“I set out to find a glimmer of hope among the bad stuff”
An interview with Simon Lereng Wilmont, director of “The Distant Barking of Dogs”
Shortlisted for this year’s Academy Award and voted the Best Documentary at the San Francisco International Film Festival, “The Distant Barking of Dogs” follows the travails of 10-year-old Oleg, a Ukrainian boy who lives a stone’s throw from the Russian-Ukrainian battlefront. Living with his loving babushka Alexandra and his younger cousin Yarik, this fractional family must navigate their survival as the rumbling sounds of mortar shells inches ever closer. In his auspicious solo debut feature, Danish filmmaker Simon Lereng Wilmont crafts a delicate and beautiful observational tour-de-force about life in wartime, by turns, intimate, empathetic, and morally urgent. Recently back in Europe from another project in Azerbaijan, and after picking up his own 10-year-old son from the hairdresser, Wilmont speaks about finding Oleg, hope in wartime, and the hard choices of not interfering when his young characters were in danger.
When you set out to make the film, were you looking for a child of Oleg’s age, or did meeting Oleg change your plans for the film?
First I was looking for a kid who was older than Oleg—who was only 9 at the time. Originally, I was looking for 11-14 years-olds. My fixer and I were traveling down the frontlines, and going into public schools, and we asked if we could talk to kids who lived in villages that had been shelled or were close to being shelled. And we asked if they could explain to us what it feels like to be afraid. But not one of the kids could do that. Then one very cold day, I traveled out to Oleg’s house, and after the initial hellos, I asked him. And then he looked at me for a brief second and said, “When they start shooting the canons near my village, I get very uncomfortable. It feels like this invisible hand reaches into my chest and grabs my heart. And every time the shells explode, it feels like that hand squeezes my heart tighter until it’s small and cold.” Then he giggled a little bit, and I knew he was the one.
Since you started making this film quite a few years ago in January 2016 and it’s now been completed for over a year, how do you look back at it? Has it changed for you?
There is no doubt that this film has a special place in my heart in so many ways. I connected to it both visually and thematically to something that I’ve been searching for. So it’s very special for me, and it still is.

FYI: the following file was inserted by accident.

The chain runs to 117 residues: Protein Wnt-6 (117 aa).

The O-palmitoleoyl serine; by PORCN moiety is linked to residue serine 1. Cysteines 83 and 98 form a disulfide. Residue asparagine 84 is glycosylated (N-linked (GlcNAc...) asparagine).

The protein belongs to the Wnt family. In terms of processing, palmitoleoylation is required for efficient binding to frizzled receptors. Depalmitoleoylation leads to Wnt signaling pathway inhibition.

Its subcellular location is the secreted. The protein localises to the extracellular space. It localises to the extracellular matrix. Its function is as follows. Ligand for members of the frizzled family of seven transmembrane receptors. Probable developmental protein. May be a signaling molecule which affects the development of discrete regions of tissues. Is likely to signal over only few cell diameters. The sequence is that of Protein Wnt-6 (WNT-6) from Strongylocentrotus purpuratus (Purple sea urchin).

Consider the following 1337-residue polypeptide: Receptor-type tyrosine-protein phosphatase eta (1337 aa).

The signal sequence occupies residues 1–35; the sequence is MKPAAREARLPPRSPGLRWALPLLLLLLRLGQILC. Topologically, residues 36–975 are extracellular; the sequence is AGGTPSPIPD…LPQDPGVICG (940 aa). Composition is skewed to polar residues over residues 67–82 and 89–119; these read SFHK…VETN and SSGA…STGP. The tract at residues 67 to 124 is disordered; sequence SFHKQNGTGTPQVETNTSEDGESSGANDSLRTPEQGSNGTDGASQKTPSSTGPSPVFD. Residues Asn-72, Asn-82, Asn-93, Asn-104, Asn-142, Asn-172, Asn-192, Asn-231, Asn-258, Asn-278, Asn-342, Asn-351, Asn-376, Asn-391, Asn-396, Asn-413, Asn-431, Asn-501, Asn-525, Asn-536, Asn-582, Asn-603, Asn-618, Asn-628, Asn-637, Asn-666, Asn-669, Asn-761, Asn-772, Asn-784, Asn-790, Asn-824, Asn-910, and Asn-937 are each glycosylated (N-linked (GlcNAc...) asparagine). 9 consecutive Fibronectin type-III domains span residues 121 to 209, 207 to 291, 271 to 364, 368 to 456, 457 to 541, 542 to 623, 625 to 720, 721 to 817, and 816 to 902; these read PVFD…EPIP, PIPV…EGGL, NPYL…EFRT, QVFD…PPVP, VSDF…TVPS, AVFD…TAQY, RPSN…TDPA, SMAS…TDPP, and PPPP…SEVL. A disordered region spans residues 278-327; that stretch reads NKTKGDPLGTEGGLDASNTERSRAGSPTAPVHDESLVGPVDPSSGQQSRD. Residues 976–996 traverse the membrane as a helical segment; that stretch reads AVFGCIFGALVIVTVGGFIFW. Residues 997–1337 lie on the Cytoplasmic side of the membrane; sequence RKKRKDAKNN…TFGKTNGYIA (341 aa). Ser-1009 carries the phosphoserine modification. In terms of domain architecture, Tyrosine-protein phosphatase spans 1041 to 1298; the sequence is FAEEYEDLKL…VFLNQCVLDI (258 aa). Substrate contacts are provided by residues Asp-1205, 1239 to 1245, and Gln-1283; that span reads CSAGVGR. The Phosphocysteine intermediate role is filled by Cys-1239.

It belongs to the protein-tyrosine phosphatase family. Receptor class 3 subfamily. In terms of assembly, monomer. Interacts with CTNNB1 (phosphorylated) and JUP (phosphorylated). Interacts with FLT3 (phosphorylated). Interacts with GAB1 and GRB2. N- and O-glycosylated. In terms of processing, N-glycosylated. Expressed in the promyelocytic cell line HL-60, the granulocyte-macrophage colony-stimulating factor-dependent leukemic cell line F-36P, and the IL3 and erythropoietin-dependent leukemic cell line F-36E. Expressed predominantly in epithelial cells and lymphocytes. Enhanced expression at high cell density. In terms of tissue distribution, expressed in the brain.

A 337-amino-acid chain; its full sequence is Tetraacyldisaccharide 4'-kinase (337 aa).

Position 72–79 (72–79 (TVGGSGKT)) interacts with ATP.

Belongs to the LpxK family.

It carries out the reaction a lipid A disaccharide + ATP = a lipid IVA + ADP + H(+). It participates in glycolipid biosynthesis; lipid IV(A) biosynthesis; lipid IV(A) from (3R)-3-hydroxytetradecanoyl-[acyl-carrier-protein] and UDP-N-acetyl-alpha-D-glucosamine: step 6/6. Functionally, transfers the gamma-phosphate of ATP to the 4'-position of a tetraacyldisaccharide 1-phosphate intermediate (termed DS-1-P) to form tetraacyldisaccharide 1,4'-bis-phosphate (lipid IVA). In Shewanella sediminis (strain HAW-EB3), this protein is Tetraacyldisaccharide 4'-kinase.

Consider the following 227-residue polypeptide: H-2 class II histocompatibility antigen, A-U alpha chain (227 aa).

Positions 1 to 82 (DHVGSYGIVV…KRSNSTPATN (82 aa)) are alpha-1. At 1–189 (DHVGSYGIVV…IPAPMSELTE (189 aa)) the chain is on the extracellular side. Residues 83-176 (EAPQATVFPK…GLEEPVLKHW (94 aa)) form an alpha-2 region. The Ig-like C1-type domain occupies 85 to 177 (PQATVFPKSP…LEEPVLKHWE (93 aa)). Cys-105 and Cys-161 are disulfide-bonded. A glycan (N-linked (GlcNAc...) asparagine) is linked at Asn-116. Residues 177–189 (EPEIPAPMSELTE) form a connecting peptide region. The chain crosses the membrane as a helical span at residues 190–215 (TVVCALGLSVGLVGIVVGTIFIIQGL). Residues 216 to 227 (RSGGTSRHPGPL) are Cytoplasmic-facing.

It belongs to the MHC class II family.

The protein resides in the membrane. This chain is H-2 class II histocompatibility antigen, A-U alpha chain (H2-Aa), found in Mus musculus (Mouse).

Can you talk about your visual choices: It is a such a beautiful film about war and its affects. Why do you choose to film it in this way?
I never set out to find something that’s just pure suffering. I always set out to find a glimmer of hope among the bad stuff. I think that’s the same thing with my visual approach: I really want to celebrate how beautiful the world is. Partially because I believe that contrast can drive a point home. I felt from the beginning that the most important thing about the project was to find a sliver of hope, and in this case, it’s the beautiful love in this family, and the support that they give each other. Even though the film is about war, it really became a film in which war is a backdrop in which we see a beautiful relationship.
As a filmmaker who is an outsider in this situation, how does it impact your approach?
I’m not sure if this is a disadvantage in regards to making films and describing reality. Of course, I have to take greater pains to try to understand these people and to be as honest and real towards them. But that’s the journey in making a film like this. There’s no doubt that time spent with them is key. Because it allows me to understand their reality. When you make a film like this, you engage in a deep relationship in a lot of ways. As I ask them to open up to me, I do the same and that’s how trust is created. I get to know my characters in a way that is similar to a friendship. I know that it’s a very American angle to be wary of coming from privileged places and looking at the misery of the world. But I’m not there to steal anything from them. I’m there to try to explain how these people live, and how strong they are, and why and how they are able to persevere. I’m humbled by the task, and I’m open and honest, and I try to help them as much as they can, and I think that’s the limit of my capabilities.
In terms of helping them, I have to say that the film features several moments where the kids are doing things that could endanger them, and I wonder how you dealt with that, both as a filmmaker and also as a father yourself with a young son?
There has been no other film where I’ve had to make so many ethical snap decisions as this one. You have to understand all the material that didn’t make it into the film. Whenever I interceded, that means that scene is dead because I’m making a verite film. I can’t tell you how many times where I said, ‘you can’t go there’ or ‘please don’t do that.’ At some point, I also realized that I had to be honest about their everyday life. For example, there’s the scene where the mortars are coming closer and closer to them by the river. In a raw version of the film, I told them, “Kids, this is too much, we have to go home, your grandmother will be worried.” And Oleg looks at the camera and just tells me that you can tell her where we are, and we’re not going anywhere. What do you do in a situation like this? If I intercede every time danger is there, and I’ve come to a place where danger is almost constant, then I’ll never be able to describe their reality in an honest way.